It is also important to note that the number of SNAP program retailers and recipients, while large, is very manageable. Consider that at Pondera we’ve performed equally complex fraud analytics on Medicaid programs with as many as 200,000 providers and Unemployment Insurance systems with over 1,000,000 employers. And when one considers that the overwhelming majority of SNAP trafficking fraud occurs in a concentrated subsection of small and medium retailers, the problem becomes even more manageable.
I read with great interest the story this month about a woman who cheated her way to a second-place finish in the Fort Lauderdale half marathon. After posting a time of 1 hour and 21 minutes, the website www.marathoninvestigation.com revealed several problems with the woman’s results including: the race statistics she posted to a website were manually entered (versus those calculated by her GPS), a second set of results she posted seemed more consistent with a bike ride, and a zoomed photo of her post race wristwatch revealed that she ran only 11.65 miles of the 13.1 mile race. This evidence led to an admission and apology by the runner.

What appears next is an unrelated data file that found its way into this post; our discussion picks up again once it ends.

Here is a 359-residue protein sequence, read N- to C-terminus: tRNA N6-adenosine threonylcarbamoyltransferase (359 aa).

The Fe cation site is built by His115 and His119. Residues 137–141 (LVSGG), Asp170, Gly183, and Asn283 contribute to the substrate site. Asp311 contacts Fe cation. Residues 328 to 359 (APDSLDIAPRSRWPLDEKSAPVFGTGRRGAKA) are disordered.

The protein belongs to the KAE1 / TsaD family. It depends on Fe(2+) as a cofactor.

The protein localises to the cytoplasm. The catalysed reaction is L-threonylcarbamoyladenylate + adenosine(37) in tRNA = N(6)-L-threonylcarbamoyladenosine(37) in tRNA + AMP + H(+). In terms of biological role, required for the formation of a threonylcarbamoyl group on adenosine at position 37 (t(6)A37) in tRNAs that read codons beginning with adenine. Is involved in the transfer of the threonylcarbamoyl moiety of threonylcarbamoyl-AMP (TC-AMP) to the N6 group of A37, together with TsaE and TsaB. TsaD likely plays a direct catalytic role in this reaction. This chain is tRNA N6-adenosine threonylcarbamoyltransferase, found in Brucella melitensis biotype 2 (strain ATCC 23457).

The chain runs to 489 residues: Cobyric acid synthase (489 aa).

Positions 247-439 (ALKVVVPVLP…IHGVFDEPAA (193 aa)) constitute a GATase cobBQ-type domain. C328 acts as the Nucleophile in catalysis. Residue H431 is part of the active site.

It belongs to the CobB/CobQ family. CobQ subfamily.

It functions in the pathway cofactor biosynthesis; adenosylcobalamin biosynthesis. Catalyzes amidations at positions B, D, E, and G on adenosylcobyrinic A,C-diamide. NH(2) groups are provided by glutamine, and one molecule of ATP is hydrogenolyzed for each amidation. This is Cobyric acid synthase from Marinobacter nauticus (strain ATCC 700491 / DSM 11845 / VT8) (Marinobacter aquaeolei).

What I find interesting about this incident is how indicative it is of the ever-increasing power of data. While runners collect data to help them train and perform better, it can also be used to uncover cheating and fraud. This is no different in government subsidy programs, like Medicaid and welfare systems. Governments collect data to help them improve service delivery to their constituents, and with modern technologies, the data can also reveal fraudulent anomalies and patterns.
Of course, bad actors who want to defraud programs are aware of the increased use of data to catch them. Gone are the days when they can blatantly abuse government systems knowing that the size and complexity of the programs would make it nearly impossible to catch the cheats. In running, who would dare to repeat Rosie Ruiz’s 1980 Boston Marathon “victory” where she was spotted riding the subway with her runner’s bib?
Instead, bad actors often “fly under the radar” – stealing smaller amounts over longer periods of time to avoid being noticed. Second place in the Fort Lauderdale Marathon is certainly “under the radar” compared to a victory in the Boston Marathon.
So, now that our fraud detection capabilities can catch bad actors who boldly fly above the radar and those who strategically fly below the radar, one would hope that it would lead to decreases in fraud attempts. But I also know that making fraud harder to commit rarely turns fraudsters into honest and contributing members of society. It just makes them work harder. This simple fact provides us with the incentive to continually improve on our technologies and approaches. This is one war we fully intend to win.